I’m ashamed to be lumped with any bloggers that would be so eager to latch onto companies simply for free stuff. Everything in moderation.

  • Shannon (

    Deb – Great points, as usual. I sometimes wonder why marketing companies don’t give away useful items to get their money’s worth? Those little mini mouse logo items are practical, as is a coffee mug (http://www.shannonlane.com/press-trip-swag-the-underappreciated-coffee-mug/).

    I did learn a little bit at Blogher, but have to admit that I learned more at BWE and SxSw. Also, while I do love networking and dinners with people I already know, I make it a point to meet new people and expand my circle of social media friends.

    Are we selling our souls? Maybe some are. I mean, who doesn’t like free stuff, but it will get old for these bloggers after a while. Plus, you have to be true to yourself and your readers if you want them to stick around and take you serious.

  • Jyl (Mom It Forward)

    I think there has to be a happy medium. I will admit to loving some of the swag from BlogHer. I came home with a new product from Bounce that I have loved and will continue to buy, because it means no more dryer sheets. I loved learning about the product, trying it out, and becoming a loyal fan. Don’t know that I would have purchased one so soon, so that was a score for me.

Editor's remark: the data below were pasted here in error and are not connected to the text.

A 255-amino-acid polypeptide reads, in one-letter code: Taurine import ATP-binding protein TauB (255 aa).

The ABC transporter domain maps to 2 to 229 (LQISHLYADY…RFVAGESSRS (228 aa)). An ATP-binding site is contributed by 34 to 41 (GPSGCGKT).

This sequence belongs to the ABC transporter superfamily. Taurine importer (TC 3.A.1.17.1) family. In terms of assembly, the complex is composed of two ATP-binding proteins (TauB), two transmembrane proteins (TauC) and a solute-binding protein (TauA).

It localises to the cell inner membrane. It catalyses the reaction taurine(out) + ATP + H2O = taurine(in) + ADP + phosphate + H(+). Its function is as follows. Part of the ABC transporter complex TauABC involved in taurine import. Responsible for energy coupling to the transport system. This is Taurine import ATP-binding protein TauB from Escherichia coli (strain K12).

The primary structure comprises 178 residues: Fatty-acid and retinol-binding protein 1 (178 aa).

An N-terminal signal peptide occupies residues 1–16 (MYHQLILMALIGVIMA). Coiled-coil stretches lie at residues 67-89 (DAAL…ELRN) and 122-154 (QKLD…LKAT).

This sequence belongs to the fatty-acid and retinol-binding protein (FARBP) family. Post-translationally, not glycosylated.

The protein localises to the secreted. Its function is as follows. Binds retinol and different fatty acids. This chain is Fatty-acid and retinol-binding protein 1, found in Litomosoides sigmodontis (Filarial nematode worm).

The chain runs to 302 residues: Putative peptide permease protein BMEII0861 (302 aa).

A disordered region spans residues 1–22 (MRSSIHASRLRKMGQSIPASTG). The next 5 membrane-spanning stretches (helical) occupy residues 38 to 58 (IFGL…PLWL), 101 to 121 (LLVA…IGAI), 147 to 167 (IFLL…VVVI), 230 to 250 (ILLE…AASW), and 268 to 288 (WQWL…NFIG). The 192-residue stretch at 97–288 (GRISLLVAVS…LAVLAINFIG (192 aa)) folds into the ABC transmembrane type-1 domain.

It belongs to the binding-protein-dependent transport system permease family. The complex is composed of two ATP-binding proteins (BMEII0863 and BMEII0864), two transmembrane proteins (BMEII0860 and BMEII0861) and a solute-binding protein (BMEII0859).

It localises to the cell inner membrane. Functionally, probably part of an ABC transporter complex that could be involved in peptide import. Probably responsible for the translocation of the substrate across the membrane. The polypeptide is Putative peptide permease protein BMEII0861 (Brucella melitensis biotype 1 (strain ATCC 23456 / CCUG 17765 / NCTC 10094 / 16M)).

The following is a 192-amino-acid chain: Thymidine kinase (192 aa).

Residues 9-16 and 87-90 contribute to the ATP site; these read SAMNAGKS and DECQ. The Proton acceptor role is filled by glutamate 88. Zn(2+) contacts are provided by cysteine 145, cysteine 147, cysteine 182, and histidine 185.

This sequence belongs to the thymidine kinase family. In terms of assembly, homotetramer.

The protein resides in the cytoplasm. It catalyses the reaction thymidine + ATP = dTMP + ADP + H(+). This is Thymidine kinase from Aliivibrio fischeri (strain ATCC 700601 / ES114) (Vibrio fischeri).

I also think that meeting and interacting with the brands is a powerful part of the experience, regardless of the conference you’re at. So, if there can be a happy medium where useful swag is provided to educate us about product, where people can be civil about getting it or not getting it, and bloggers can build relationships with each other and the brands, then I think that’d equal success in my book.

    Finally… none of it should come at the expense of the learning. Solid sessions are a must!

    Just my 2 cents! Great post!

  • Jane Gassner

    The worthiness of swag, like beauty, is in the eye of the beholder. Laundry products and recipes for using processed foods are junk, as far as I’m concerned. I didn’t expect anything good this year at BlogHer because last year, which was the first to focus so much on the Mommyblogger was such a bust. The last time I really got good swag was at BlogHer’07. I’m still using the incredible laptop/briefcase bag that AOL gave out. Most of the companies in the past two years are marketing to the Her part of BlogHer and ignoring the more important Blog part.